federal spending and social impact

Steve Verdon is a good man, and I've had many interesting email conversations with him in the past. We also have completely opposite politics, in the sense that he subscribes to the "government social spending axiomatically bad" meme and I believe that government spending, under suitable reforms, can actually lead to a net positive effect on the economy - and more importantly, the social fabric of the country.

So it's with keen interest that I've been following the debate between Matthew Yglesias and Steve about spending cuts. It started with Matt, who made the obvious observation that if we need a bigger military (an assertion supported by conservative blogger Tacitus), we are going to need to actually pay for it.

Steve (predictably) responded that we could pay for our imperial adventurism in Iraq by cutting social spending, and points to the US Department of Agriculture, the Department of Housing and Urban Development, and the Department of Education as likely targets.

I'm not a fan of farm subsidies either, but I hope Steven isn't trying to imply that subsidy support is a unique affliction to the Democrats in Congress. And Matt does a great job in his response of explaining the HUD funding of Section 8 vouchers, and putting the argument about the Department of Education in its proper context. But Matt's main point is that this kind of social spending is a trivial fraction of the budget.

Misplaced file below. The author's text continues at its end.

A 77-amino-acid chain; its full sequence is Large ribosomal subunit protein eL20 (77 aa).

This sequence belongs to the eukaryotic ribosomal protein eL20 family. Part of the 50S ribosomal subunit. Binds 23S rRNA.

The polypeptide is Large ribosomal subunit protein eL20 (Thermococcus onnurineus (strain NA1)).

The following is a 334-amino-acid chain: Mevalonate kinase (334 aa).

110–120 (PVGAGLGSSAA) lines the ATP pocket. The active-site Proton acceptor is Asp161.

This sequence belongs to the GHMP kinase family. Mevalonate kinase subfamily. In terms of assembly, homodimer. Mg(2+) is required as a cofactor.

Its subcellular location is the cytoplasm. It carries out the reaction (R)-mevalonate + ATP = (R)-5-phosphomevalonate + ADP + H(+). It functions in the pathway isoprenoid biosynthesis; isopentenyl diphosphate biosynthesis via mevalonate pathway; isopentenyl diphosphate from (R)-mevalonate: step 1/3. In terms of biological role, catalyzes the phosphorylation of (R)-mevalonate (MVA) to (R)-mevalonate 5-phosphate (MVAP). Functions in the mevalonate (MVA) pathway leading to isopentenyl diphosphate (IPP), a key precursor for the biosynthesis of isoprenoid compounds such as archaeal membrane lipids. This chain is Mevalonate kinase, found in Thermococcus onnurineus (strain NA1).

That's a point that deserves further detailed examination. Bush has asked for $87 biliion dollars in additional spending for Iraq. This graphic from the Washington Post puts that figure into perspective:

The graphic takes its data from the submitted budget for fiscal year 2004, which is available online. The Department of Education has a budget of $53.1b, of which $12.7b is for Pell Grants, $9.5b in state grants, and $12.3b in Title I grants to local educational authorities (funding increase as part of No Child Left Behind, Bush's signature program co-sponsored by Ted Kennedy). The Department of Housing and Urban Development has a budget of $31b, of which $12.5b is housing vouchers. The US Department of Agriculture has a budget of $53b, of which $37b is for food safety and nutrition. It would be an interesting debate to take a more detailed look at the spending breakdown and discuss the line items. However it's also clear that the budget-busting items are not social spending, it's actually the war in Iraq ($87b), Bush's enormous tax cuts ($107.8b), and paying interest on the national debt ($173b).

Steve directly addresses the incongruity between arguing for responsible federal spending and looking the other way on the mounting federal debt:

The problem with balancing the budget is that it is unreasonable to expect it to be balanced from year-to-year. This is one reason why many states are in trouble. They have a balanced budget requirement that forces them to either cut programs, raise taxes or both. The problem is that in times of recession these things tend to prolong recessions. The ideal that one is introduced too in introductory macroeconomics is to cut taxes and/or increase spending during the recessions (i.e., run one of those super evil deficits) and then raise taxes and/or cut spending during the expansions. The problems is that when you run a deficit during the recession you get that reeking political opportunism from the other side.